Trading your monthly reassurance

for the reassurance of an IUD.

Wishing for the ritual,

that celebration of my body’s strength and ability.

Knowing that you will be back one day,

missing you as a friend who has been away too long.


See Olivia perform here.

Body Printing

Body printing- what is it good for?

“When I lie down on the paper which is first placed on the floor, I have to carefully decide how to get up after I have made the impression that I want. Sometimes I lie there for perhaps three minutes or even longer just figuring out how I can get off the paper without smudging the image that I’m trying to print.”

— David Hammons, 1970 interview with Joseph A. Young, LACMA

David Hammons making body prints, 1974. Photo: Bruce Talamon

Critics and the public alike have long been fascinated by David Hammons‘ body prints. Hammons made body prints in the 1960s and early 70s in LA. He applied margarine and baby oil to his body and clothing, and pressed himself against sheets of paper placed on the wall or floor, and dusted the resulting impressions with pigment powder.

“A critically successful artist whose practice comments on race, politics and society-at-large and spans printmaking, painting and drawing, installation, performance and mixed-media sculpture, Hammons is as well known for his wry, innovative approach to art making as he is for flouting the accepted structure of the fine art world… Hammons once said in a rare interview with art historian Kellie Jones, “The art audience is the worst audience in the world. It’s overly educated, it’s conservative, it’s out to criticize not to understand, and it never has any fun. Why should I spend my time playing to that audience?” ”

See full article about a Hammons work at auction here.

David Hammons. “Boy with Flag.” 1968.

Hammons is placed in conversation with Yves Klein in The Aspen Art Museum’s David Hammons Yves Klein / Yves Klein David Hammons exhibit.

Both artists draw on the power of the human form and the agency and directness of printmaking. What do you make of the results?

Yves Klein, Anthropométrie de l’époque bleue, 1960
Yves Klein and model

More Yves Kein works here.

Marcello Pastonesi: Dare2Dream

On the train from Milano to Padova today, we started talking to the Italian man sitting next to us after he forgot to plug in his headphones. We heard a brief clip of the video that he was working on blaring from his Mac, and as he apologized, we became intrigued by the film. It soon became apparent that he was a rather well known video journalist who had just had a story in Vogue. He has travelled all over the world, documenting what he observes as he goes. We watched his CV video, and asked about the different personalities and visas that he had worked with in various African countries. The story that he shares this time is one of hope and dreams.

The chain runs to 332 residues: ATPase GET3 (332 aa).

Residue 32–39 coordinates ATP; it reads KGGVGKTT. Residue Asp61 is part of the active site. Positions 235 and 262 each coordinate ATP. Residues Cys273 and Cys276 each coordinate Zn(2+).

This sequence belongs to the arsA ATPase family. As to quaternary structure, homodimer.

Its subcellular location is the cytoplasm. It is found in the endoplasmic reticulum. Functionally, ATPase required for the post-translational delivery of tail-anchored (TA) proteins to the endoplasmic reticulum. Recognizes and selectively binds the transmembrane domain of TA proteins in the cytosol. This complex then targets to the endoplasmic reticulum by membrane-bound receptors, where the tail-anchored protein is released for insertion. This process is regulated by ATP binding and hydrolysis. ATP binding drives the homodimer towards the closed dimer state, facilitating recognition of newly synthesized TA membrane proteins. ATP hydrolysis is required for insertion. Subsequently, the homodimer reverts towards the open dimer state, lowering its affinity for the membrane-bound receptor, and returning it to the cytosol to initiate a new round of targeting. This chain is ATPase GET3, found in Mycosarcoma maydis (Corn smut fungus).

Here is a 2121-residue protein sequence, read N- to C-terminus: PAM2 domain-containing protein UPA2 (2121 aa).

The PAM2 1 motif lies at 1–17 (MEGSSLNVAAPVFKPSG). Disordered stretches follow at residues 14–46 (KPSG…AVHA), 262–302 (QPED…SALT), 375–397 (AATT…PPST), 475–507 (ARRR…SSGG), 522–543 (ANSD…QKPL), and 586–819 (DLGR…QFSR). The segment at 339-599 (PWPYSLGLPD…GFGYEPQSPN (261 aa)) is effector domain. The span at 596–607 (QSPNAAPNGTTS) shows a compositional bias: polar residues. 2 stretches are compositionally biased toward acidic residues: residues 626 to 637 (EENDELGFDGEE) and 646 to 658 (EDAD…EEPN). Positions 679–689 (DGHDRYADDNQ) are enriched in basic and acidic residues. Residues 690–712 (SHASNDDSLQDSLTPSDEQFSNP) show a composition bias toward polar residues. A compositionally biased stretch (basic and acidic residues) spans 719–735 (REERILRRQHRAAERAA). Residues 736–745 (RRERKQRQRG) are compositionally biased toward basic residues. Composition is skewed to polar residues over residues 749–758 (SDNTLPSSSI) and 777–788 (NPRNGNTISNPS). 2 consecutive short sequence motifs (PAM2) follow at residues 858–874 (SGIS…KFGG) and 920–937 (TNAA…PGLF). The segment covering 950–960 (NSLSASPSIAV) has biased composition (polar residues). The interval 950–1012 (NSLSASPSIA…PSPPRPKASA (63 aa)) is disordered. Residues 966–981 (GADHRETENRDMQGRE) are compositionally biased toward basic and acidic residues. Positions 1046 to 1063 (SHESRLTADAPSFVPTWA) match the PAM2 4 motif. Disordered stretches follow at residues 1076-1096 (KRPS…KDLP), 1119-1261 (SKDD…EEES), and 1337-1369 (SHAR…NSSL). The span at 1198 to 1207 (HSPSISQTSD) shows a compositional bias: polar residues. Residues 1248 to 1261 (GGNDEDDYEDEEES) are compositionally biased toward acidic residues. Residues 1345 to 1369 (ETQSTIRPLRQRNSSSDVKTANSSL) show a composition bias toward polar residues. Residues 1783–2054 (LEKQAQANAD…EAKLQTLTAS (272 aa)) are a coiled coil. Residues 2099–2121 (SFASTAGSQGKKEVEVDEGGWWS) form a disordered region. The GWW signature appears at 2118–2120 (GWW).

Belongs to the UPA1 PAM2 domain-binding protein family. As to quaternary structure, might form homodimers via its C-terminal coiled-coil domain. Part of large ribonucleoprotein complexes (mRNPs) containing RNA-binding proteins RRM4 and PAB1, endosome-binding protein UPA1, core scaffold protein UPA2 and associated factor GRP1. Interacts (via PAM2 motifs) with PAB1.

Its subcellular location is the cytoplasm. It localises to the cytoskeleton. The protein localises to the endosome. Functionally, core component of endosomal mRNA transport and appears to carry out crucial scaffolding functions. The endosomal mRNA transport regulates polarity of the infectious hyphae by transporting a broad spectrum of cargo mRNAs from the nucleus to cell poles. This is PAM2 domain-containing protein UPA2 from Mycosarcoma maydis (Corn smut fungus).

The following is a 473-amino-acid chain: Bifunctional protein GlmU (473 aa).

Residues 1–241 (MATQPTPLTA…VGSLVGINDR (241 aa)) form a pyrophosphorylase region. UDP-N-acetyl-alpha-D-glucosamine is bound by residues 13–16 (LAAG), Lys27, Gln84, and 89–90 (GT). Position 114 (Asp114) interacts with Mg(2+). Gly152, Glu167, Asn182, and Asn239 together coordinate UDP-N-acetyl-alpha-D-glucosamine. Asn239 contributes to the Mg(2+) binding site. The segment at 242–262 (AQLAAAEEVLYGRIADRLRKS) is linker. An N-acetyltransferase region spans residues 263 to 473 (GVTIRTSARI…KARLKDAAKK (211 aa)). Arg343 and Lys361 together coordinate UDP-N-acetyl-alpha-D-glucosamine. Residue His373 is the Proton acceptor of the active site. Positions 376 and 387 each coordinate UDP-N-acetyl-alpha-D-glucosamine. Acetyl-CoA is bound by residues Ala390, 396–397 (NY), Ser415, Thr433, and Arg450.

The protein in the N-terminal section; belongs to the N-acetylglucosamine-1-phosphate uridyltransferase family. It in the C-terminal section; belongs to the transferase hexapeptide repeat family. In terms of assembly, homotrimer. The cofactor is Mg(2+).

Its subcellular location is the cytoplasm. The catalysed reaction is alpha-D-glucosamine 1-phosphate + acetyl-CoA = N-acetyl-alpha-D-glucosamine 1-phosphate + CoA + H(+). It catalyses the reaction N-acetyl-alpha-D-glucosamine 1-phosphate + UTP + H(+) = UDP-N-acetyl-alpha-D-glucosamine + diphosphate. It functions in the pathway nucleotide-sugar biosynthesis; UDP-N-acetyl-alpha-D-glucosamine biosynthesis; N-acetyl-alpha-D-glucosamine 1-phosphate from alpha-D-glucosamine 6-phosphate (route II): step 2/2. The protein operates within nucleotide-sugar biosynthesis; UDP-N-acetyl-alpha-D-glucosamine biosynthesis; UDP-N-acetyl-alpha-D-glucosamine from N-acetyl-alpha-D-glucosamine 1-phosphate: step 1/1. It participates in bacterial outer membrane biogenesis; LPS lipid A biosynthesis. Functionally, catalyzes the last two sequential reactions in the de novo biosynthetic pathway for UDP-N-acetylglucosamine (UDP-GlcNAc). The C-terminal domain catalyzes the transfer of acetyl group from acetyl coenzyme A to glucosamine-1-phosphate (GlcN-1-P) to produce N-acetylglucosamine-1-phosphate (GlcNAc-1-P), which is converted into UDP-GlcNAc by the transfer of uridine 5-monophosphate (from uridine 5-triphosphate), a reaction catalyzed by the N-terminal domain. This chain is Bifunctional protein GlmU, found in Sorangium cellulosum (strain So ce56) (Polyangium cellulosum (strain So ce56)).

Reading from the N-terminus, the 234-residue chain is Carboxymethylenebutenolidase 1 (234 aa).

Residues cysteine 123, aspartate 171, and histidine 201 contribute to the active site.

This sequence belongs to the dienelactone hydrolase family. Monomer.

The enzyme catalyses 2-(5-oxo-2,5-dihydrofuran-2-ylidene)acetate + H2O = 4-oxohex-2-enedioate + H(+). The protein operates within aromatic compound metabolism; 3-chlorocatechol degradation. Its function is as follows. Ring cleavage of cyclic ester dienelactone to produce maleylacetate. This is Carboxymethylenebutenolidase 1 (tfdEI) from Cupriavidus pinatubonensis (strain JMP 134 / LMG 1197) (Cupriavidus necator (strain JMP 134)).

Two Italian women are using fashion to inspire and empower young women in Nigeria. “The moment I arrived in Nigeria I felt its energy” says Bortolussi. “It’s a troubled country, but it is also a place where many people have talent and women are strong. I loved them. Loved their colorful clothes, loved their determination. They inspired me.”

We were inspired by the stories in Marcello’s videos, and we hope that you will be as well.


See Marcello’s work in Vogue here: Kinabuti • Dare2Dream

Photos from Marcello Pastonesi’s website. See more here.





Keith Haring a Milano!


110 of the American artist Keith Haring’s works are on display in the Palazzo Reale in Milano until June. The exhibit places Haring’s work alongside the work of artists that inspired him, and arranges each room thematically. Some of Haring’s earliest drawings and most celebrated works are in the same rooms, giving a comprehensive overview of Haring’s process and artistic range. The exhibit is provocative, and has something for the graffiti enthusiast, the dedicated art historian, and everyone in between. The exhibit is for everyone, so book your tickets today.


Photos from and the exhibit site.




Donne di Milano

Ok, you’re right, the Italians might be more known for Catholicism than for feminism, but we have found some pretty amazing women in Milano this March.

The old interior of the statue of the Virgin Mary, the symbol of the city.
Admiring the Virgin, who is the highest figure, in gold, atop the Duomo.
Incredible cloistered nunnery, Monastero Maggiore
Lapide sepolcrale del poeta Lancino Curzio, 1513

Tombstone of the poet Curzio Lancino, 1513.

Made it!